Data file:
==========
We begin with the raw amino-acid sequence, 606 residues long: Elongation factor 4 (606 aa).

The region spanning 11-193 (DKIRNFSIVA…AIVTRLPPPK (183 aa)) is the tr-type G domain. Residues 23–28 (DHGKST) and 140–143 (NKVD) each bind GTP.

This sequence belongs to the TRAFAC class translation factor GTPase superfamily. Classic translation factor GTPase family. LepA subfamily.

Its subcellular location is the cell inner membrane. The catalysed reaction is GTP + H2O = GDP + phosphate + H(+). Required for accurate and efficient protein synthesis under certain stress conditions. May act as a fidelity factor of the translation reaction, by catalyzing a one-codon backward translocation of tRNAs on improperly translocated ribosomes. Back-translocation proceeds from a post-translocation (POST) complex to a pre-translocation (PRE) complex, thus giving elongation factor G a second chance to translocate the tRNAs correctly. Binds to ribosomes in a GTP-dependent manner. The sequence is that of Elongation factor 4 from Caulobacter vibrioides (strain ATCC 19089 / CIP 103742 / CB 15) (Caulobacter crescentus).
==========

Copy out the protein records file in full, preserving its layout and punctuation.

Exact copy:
We begin with the raw amino-acid sequence, 606 residues long: Elongation factor 4 (606 aa).

The region spanning 11-193 (DKIRNFSIVA…AIVTRLPPPK (183 aa)) is the tr-type G domain. Residues 23–28 (DHGKST) and 140–143 (NKVD) each bind GTP.

This sequence belongs to the TRAFAC class translation factor GTPase superfamily. Classic translation factor GTPase family. LepA subfamily.

Its subcellular location is the cell inner membrane. The catalysed reaction is GTP + H2O = GDP + phosphate + H(+). Required for accurate and efficient protein synthesis under certain stress conditions. May act as a fidelity factor of the translation reaction, by catalyzing a one-codon backward translocation of tRNAs on improperly translocated ribosomes. Back-translocation proceeds from a post-translocation (POST) complex to a pre-translocation (PRE) complex, thus giving elongation factor G a second chance to translocate the tRNAs correctly. Binds to ribosomes in a GTP-dependent manner. The sequence is that of Elongation factor 4 from Caulobacter vibrioides (strain ATCC 19089 / CIP 103742 / CB 15) (Caulobacter crescentus).